By reason of the foregoing structure, Applicants have achieved the obviousness of the invention in the form of an improved chipper with an improved feed rate. Further, accumulation of debris within the chipper drum is minimized.

Having disclosed the present invention in a preferred embodiment, it has been shown how the objects of the invention have been attained. However, modifications and equivalents of the disclosed concepts such as those which readily occur to one skilled in the art are intended to be included within the scope of the claims which are appended hereto.

Claims (15)

What is claimed is:
1. A chipper for chipping wood material, said chipper comprising:
a frame having a material inlet and a chip outlet;
an engine;
a chipping member carried on said frame and including at least one blade mounted in said frame for travel in a circumferential path of travel about an axis of rotation;
said chipping member positioned for said blade to chip said material at said inlet to form chips and with said chips projected in a radial path generally radially inwardly from said blade toward said axis;
said chipping member connected to said engine for said engine to drive said chipping member for said blade to move in said path of travel;
said chipping member further including a deflection surface positioned for said chips to be deflected from said radial path to an axial path;
said chip outlet positioned to receive said chips from said axial path.
2. A chipper according to claim 1 wherein said chipping member includes a plurality of said blades circumferentially spaced about said axis of rotation.
3. A chipper according to claim 1 wherein said chipping member comprises a drum having a circumferential surface and at least a first axial face;
said circumferential surface including at least one opening formed therein with said blade positioned at said opening to form said chips at said opening with said chips passing through said opening in said radial path.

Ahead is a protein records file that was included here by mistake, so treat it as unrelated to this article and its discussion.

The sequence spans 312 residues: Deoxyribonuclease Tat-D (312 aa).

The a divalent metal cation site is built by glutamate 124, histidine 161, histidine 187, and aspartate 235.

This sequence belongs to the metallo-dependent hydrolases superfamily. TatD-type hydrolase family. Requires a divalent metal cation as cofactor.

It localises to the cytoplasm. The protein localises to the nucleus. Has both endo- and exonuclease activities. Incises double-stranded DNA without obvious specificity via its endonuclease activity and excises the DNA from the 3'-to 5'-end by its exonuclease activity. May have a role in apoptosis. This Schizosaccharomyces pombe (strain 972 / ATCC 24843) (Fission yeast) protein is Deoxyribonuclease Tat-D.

4. A chipper according to claim 1 wherein said deflection surface is set at an acute angle relative to said axis.
5. A chipper according to claim 3 wherein said deflection surface is positioned radially inwardly of said circumferential surface and at an angle relative to said axis for said deflection surface to deflect said chips in said axial path through said axial face of said drum.
6. A chipper according to claim 1 wherein said chipping member further includes at least one discharge plate mounted for rotation about said axis as said blade moves about said axis, said discharge plate positioned to urge said chips from said axial path toward said chip outlet.
7. A chipper according to claim 6 wherein said discharge plate includes a portion thereof positioned radially away from said axis a distance greater than a radial distance from said axis to said blade.
8. A chipper according to claim 3 wherein said deflection surface includes a generally conical surface disposed within said drum and having a major diameter adjacent said axial face and a minor diameter spaced from said face.
9. A chipper according to claim 4 wherein said angle is selected for a shearing force acting to urge a chip at said deflection surface into motion along said axial path to exceed a friction force opposing said motion.
10. A chipper according to claim 8 including spaced walls defining a pathway from said opening to said conical surface.
11. A chipper according to claim 3 wherein said drum includes a plurality of discharge plates disposed at said axial face.
12. A chipper according to claim 1 wherein said drum includes first and second halves each including a blade and a deflection surface and an axial face wherein chips formed at said blade on said first half are deflected by said deflection surface of said first half through said axial face of said first half and wherein chips formed at said blade on said second half are deflected by said deflection surface of said second half through said axial face of said second half;